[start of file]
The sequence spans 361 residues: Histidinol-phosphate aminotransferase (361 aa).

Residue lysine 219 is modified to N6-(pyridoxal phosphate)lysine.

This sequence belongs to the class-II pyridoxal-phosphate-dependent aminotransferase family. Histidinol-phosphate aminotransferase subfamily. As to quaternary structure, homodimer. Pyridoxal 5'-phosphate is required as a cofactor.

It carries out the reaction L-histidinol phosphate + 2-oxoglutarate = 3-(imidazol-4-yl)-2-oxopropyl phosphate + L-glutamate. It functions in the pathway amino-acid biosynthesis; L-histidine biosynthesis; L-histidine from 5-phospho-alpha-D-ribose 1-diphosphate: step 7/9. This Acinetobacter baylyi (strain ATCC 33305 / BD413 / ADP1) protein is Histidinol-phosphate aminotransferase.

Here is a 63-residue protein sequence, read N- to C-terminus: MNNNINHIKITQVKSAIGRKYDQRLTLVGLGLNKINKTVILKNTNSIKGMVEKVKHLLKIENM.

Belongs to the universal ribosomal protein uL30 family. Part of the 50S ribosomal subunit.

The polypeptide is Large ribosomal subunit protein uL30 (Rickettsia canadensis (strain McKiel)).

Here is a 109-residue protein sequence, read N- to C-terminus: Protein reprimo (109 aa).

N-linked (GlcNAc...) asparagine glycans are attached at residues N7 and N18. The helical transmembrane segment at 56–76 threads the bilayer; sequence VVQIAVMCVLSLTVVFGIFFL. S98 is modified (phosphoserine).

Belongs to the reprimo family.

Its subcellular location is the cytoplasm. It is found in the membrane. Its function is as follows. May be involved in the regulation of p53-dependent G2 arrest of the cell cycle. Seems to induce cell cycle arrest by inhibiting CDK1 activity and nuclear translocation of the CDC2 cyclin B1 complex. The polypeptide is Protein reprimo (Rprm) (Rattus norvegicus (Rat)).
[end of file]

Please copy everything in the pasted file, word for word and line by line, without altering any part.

The sequence spans 361 residues: Histidinol-phosphate aminotransferase (361 aa).

Residue lysine 219 is modified to N6-(pyridoxal phosphate)lysine.

This sequence belongs to the class-II pyridoxal-phosphate-dependent aminotransferase family. Histidinol-phosphate aminotransferase subfamily. As to quaternary structure, homodimer. Pyridoxal 5'-phosphate is required as a cofactor.

It carries out the reaction L-histidinol phosphate + 2-oxoglutarate = 3-(imidazol-4-yl)-2-oxopropyl phosphate + L-glutamate. It functions in the pathway amino-acid biosynthesis; L-histidine biosynthesis; L-histidine from 5-phospho-alpha-D-ribose 1-diphosphate: step 7/9. This Acinetobacter baylyi (strain ATCC 33305 / BD413 / ADP1) protein is Histidinol-phosphate aminotransferase.

Here is a 63-residue protein sequence, read N- to C-terminus: MNNNINHIKITQVKSAIGRKYDQRLTLVGLGLNKINKTVILKNTNSIKGMVEKVKHLLKIENM.

Belongs to the universal ribosomal protein uL30 family. Part of the 50S ribosomal subunit.

The polypeptide is Large ribosomal subunit protein uL30 (Rickettsia canadensis (strain McKiel)).

Here is a 109-residue protein sequence, read N- to C-terminus: Protein reprimo (109 aa).

N-linked (GlcNAc...) asparagine glycans are attached at residues N7 and N18. The helical transmembrane segment at 56–76 threads the bilayer; sequence VVQIAVMCVLSLTVVFGIFFL. S98 is modified (phosphoserine).

Belongs to the reprimo family.

Its subcellular location is the cytoplasm. It is found in the membrane. Its function is as follows. May be involved in the regulation of p53-dependent G2 arrest of the cell cycle. Seems to induce cell cycle arrest by inhibiting CDK1 activity and nuclear translocation of the CDC2 cyclin B1 complex. The polypeptide is Protein reprimo (Rprm) (Rattus norvegicus (Rat)).